Communication skills: Good team work usually means being effective at communication too. Being able to produce clear, structured written work such as reports and presentations (the meat and drink of organisational life) should be something that has been tested and achieved during your undergraduate years. However, many employers complain that candidates cannot spell, have a poor command of grammar and are unable to express themselves in writing or orally. Part of the ‘weapons of mass rejection’ strategy of many big employers is to introduce verbal reasoning and literacy tests early in the selection process – if you can’t communicate your suitability for the job in question, they won’t be confident that you can communicate to a high enough standard with clients and colleagues. Not everyone can speak completely confidently and calmly at interviews. Recruiters expect a little nervousness at interviews, however, they will need to decide if you are temporarily tongue tied or simply unable to express yourself in any situation.

Problem solving: Organisations are constantly faced with challenges: Where is the best place to source or spend their money? Which customers, products or services will be most profitable? How will new legislation, supplies of resources, climate change, competitors or Governments affect their ability to survive and prosper? Recruiters need to identify those candidates who can help their organisations solve their problems, not create or ignore them. How will you show them that you have experience of problem solving and have demonstrated an ability to think creatively? Are you motivated to find effective solutions? Can you think logically and strategically? Do you see the big picture and ask the right questions? Your degree subject may give you an edge here if you have studied science, maths (or perhaps you’ve won a prestigious prize), but everyone must be prepared to provide examples that will set them apart from the crowd.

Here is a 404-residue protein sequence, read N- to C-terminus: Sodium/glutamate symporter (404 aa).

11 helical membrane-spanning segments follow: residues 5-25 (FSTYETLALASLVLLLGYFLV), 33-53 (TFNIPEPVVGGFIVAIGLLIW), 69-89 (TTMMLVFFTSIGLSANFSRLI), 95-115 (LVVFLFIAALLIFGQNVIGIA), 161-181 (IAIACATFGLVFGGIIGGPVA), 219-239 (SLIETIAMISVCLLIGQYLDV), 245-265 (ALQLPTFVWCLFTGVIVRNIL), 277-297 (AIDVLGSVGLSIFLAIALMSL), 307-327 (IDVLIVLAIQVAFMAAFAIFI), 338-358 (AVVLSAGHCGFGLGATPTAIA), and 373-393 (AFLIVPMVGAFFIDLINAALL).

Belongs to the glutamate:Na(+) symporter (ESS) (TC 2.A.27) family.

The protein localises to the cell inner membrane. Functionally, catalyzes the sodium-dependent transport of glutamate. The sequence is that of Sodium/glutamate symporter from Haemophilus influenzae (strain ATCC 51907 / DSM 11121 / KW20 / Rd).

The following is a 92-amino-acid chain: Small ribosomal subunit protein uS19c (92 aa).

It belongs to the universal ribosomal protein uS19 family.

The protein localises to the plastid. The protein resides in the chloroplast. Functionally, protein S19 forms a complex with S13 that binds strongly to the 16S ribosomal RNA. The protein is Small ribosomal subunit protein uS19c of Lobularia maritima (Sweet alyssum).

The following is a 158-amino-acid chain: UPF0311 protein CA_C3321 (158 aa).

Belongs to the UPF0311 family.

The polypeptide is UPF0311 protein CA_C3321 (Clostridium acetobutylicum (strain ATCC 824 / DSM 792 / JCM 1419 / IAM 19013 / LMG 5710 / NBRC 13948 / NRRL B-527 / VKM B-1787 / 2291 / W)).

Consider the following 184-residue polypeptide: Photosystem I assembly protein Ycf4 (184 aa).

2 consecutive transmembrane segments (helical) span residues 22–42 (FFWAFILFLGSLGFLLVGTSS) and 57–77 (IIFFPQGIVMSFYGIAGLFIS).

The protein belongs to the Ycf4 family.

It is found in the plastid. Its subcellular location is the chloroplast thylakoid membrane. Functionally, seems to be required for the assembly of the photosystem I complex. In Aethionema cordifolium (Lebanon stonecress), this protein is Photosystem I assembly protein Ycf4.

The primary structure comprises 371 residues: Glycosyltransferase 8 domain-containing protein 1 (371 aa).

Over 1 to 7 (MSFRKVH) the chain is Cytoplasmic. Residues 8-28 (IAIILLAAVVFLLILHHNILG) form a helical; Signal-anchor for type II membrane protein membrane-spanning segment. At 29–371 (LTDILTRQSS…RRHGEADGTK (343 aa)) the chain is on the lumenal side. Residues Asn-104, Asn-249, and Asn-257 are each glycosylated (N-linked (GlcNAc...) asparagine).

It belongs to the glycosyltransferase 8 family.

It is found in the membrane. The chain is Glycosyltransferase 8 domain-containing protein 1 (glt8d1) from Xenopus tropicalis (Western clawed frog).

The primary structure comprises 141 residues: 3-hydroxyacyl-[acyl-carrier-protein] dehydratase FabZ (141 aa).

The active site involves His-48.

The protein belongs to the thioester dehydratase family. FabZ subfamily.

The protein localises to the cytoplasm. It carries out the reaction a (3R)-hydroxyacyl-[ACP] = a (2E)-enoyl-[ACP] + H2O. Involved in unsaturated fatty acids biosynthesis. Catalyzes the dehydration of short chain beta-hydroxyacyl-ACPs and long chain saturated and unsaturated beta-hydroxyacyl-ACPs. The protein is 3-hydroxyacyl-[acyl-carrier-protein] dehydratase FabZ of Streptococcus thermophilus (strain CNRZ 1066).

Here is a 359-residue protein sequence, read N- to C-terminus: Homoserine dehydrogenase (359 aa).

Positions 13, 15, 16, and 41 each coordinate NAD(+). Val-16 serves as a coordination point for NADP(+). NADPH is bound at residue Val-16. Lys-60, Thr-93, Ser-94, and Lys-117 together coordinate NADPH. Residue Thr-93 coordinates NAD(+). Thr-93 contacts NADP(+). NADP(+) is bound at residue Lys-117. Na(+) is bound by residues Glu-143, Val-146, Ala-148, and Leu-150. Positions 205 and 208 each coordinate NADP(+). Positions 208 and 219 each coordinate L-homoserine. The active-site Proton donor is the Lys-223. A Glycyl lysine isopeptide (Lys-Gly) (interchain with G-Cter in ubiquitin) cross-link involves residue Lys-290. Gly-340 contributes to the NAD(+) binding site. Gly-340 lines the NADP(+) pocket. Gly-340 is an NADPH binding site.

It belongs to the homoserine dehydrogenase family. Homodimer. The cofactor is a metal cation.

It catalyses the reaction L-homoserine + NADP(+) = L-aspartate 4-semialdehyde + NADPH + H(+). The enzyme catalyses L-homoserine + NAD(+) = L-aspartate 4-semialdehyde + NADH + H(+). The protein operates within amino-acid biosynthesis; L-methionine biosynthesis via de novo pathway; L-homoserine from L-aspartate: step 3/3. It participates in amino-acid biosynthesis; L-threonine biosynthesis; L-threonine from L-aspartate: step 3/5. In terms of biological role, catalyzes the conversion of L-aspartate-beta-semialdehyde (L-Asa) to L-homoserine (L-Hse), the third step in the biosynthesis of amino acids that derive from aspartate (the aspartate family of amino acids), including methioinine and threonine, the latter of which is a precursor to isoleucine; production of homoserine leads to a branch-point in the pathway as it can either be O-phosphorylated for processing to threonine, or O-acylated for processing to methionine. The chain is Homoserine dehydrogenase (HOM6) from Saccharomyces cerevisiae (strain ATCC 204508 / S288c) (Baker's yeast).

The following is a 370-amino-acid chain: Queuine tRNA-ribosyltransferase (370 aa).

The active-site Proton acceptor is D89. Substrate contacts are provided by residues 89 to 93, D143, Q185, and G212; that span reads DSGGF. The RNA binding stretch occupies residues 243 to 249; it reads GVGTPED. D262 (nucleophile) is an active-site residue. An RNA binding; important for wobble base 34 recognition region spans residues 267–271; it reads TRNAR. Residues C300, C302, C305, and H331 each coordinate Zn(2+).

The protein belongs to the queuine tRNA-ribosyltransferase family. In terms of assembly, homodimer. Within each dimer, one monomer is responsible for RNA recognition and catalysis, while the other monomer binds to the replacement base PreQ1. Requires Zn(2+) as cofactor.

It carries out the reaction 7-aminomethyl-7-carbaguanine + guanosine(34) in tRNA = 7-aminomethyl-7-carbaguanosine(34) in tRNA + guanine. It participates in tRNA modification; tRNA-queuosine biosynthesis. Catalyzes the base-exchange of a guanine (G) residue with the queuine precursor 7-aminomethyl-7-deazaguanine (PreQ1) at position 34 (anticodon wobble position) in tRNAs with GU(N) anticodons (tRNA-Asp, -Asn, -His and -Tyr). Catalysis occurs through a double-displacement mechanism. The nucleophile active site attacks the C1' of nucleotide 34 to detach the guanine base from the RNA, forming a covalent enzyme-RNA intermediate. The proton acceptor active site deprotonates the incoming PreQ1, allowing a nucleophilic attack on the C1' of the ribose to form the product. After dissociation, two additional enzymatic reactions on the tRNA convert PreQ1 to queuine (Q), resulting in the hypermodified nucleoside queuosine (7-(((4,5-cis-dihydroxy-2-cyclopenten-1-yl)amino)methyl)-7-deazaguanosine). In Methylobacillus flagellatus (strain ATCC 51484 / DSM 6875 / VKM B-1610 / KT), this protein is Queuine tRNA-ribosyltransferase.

Numeracy: Some roles require much greater levels of numeracy than others, however, a certain level of competence is essential for pretty much all true graduate-level roles today. Careers in accounting, market and scientific research, asset and investment management, engineering and so forth all require above average qualifications because the ability to manipulate and interpret numbers is the essence of such roles. However, most managerial or professional roles will also require the ability to manage or set a budget, interpret sales figures or the key performance indicator reports that affect a particular functional role – customer traffic on a website, employee turnover statistics, conversions of sales calls to orders and so on. Numeracy tests are used early in the application processes for most big company roles today and can cause less confident candidates a great deal of anxiety. Many of the tests are far more complex and challenging than is strictly necessary and even experienced hires will sometimes be asked to take quite tough tests. Be that as it may, you need to be prepared – take as many practice tests as possible beforehand.

Make sure you check back again later this week for the second part of ‘How employable are you?’ for further advice on how to improve your employability skills and demonstrate them on your CV to help you get that graduate internship or job. In part two find advice on IT literacy, self-management, commercial awareness and work experience.